FBI wants to share, but how?

The FBI knows the agencies involved in homeland security need to do a better job of sharing information, but the bureau is having trouble deciding what to share with whom, its information resources chief said.

The FBI is willing to share information "with those who have a need to know. The problem is we don't know who has a need to know," Mark Tanner, FBI information resources manager, told technology business representatives Jan. 31.

In recent months, that confusion has increased. "There are so many agencies involved in homeland security, we don't have a clue what they need to know," Tanner said in an address to a Computer Marketing Associates forum.

Agencies such as the Drug Enforcement Administration, the Immigration and Naturalization Service and the FBI need to link their computer networks in a way that permits sharing, but also allows control of access to information, Tanner said.

The agencies need a system that they trust to make information available to those who need it and withhold it from those who don't, he said. Developing a system that interconnects agency databases but protects them with multiple levels of security will be difficult, Tanner said.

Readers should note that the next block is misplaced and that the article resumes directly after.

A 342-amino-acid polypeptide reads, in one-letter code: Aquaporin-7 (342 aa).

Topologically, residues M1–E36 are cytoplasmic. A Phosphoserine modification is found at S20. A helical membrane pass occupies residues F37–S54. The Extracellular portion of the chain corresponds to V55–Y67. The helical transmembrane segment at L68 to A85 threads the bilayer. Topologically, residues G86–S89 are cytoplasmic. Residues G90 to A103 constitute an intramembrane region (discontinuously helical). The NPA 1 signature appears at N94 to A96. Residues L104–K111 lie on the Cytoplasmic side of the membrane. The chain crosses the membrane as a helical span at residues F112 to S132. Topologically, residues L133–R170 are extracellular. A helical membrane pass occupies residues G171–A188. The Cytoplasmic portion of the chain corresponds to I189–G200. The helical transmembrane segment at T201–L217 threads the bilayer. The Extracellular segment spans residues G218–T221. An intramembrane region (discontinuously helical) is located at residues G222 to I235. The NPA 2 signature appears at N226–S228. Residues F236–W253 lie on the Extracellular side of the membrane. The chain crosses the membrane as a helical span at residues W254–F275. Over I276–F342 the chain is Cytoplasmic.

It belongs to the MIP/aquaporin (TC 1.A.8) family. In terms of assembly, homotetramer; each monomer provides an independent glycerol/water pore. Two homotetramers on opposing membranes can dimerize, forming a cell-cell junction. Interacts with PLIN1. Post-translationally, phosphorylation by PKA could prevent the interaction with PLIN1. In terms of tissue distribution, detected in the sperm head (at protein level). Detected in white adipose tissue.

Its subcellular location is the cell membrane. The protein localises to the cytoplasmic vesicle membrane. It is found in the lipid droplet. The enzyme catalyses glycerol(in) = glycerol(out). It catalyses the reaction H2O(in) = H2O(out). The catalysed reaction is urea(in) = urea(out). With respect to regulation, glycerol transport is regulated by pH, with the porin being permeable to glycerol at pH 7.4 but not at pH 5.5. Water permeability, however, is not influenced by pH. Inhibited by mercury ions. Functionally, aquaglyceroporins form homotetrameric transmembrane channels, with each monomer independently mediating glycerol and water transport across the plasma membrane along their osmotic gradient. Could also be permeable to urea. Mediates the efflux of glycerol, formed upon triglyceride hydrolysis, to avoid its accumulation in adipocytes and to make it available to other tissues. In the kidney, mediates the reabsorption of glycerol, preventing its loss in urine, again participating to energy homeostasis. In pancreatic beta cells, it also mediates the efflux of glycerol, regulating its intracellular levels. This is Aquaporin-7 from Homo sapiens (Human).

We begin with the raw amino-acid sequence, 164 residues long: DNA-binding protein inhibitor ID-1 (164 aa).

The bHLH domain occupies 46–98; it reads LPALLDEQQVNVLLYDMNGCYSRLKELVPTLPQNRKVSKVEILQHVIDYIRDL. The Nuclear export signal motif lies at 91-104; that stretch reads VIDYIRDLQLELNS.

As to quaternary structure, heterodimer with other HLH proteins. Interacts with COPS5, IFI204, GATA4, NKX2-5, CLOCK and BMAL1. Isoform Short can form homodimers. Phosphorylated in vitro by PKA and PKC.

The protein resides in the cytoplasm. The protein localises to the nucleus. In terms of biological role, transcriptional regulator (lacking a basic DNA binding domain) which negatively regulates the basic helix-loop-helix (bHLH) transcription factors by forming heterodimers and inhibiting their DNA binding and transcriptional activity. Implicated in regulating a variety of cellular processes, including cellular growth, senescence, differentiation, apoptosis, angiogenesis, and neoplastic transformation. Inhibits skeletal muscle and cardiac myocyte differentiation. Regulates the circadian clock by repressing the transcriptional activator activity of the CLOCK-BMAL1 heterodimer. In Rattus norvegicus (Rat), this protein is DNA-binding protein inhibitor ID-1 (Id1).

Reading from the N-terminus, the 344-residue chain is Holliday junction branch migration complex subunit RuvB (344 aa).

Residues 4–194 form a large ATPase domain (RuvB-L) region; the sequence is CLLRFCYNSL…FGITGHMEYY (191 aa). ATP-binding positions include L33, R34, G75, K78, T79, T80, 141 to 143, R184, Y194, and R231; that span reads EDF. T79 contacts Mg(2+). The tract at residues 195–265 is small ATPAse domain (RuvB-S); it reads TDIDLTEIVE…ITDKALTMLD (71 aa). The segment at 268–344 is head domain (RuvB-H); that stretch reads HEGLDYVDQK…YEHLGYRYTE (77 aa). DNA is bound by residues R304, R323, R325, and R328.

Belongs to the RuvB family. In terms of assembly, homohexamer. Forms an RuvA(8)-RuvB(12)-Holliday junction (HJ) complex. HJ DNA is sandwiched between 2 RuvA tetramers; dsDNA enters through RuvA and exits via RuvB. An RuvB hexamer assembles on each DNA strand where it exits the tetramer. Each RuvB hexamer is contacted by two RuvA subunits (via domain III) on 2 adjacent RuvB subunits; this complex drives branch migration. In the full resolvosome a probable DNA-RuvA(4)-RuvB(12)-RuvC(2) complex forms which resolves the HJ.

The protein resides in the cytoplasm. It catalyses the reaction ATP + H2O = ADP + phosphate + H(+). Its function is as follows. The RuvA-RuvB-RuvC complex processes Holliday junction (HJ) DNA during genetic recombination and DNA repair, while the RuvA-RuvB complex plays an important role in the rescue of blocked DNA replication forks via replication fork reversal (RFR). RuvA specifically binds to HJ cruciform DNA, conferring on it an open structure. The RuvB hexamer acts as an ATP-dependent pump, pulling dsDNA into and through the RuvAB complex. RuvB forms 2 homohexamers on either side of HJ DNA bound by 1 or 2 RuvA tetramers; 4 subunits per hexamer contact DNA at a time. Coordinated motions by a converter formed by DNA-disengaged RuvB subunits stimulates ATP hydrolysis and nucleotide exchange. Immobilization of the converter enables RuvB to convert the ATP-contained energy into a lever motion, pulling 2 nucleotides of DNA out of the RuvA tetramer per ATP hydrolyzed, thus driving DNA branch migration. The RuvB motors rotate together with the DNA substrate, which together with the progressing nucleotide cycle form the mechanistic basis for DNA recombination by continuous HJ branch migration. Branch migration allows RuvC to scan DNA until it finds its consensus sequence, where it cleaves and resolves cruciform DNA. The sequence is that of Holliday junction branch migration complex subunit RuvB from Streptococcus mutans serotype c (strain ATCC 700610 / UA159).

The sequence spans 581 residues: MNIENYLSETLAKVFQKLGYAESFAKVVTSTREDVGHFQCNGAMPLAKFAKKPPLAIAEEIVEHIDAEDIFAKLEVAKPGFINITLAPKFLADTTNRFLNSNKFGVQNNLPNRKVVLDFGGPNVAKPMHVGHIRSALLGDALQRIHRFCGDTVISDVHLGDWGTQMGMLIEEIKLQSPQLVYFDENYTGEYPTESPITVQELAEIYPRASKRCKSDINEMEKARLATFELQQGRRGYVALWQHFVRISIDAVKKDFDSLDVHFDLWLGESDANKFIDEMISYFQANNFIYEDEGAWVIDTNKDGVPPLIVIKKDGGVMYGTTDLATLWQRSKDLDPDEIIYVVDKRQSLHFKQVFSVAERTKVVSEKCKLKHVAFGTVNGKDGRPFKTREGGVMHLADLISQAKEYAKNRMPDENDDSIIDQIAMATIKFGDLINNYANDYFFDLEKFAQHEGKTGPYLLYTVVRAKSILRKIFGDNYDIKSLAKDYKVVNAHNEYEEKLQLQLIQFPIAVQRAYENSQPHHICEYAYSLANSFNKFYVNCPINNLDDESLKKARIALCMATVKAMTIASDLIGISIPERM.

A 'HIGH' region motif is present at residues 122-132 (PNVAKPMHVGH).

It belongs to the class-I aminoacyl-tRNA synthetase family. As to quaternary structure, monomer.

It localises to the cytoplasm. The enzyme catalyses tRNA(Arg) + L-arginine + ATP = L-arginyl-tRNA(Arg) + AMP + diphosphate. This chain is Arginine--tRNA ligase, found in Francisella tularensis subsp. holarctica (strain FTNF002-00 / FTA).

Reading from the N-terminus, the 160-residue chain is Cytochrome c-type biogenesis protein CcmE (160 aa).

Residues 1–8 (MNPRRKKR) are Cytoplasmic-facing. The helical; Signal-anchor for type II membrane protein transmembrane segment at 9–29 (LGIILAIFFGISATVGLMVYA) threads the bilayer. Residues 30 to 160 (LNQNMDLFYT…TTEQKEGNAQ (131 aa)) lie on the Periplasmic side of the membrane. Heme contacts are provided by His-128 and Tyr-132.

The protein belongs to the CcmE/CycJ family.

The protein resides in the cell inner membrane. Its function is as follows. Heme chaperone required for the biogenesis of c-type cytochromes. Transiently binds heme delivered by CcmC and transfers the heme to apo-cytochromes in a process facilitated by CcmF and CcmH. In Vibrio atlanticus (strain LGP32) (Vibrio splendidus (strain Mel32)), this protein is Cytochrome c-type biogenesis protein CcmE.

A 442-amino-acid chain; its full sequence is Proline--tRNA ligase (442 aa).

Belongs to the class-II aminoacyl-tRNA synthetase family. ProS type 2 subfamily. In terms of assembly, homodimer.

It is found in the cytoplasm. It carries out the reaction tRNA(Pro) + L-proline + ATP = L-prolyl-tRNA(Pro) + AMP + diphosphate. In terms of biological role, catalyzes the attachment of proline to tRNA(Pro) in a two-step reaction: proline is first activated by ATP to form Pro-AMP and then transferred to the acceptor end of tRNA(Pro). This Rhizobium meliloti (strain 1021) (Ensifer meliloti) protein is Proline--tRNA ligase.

Part of the challenge is technical. There are many different systems with no common architecture or common standards, he said. But part is proprietary. If the FBI gets information from the DEA and later shares it with the State Department, that might violate a sharing agreement with the DEA, he said.

To address information sharing problems, the FBI is developing a new systems architecture that it hopes to have ready in six months, Tanner said.

One thing the FBI is not looking for is new systems or new networks, Tanner said. "We need to enhance the systems we have," he told the business representatives, many of whom were anxious to learn how the agency plans to spend its $40 million share of the $20 billion of emergency supplemental funding Congress approved in December for homeland security.

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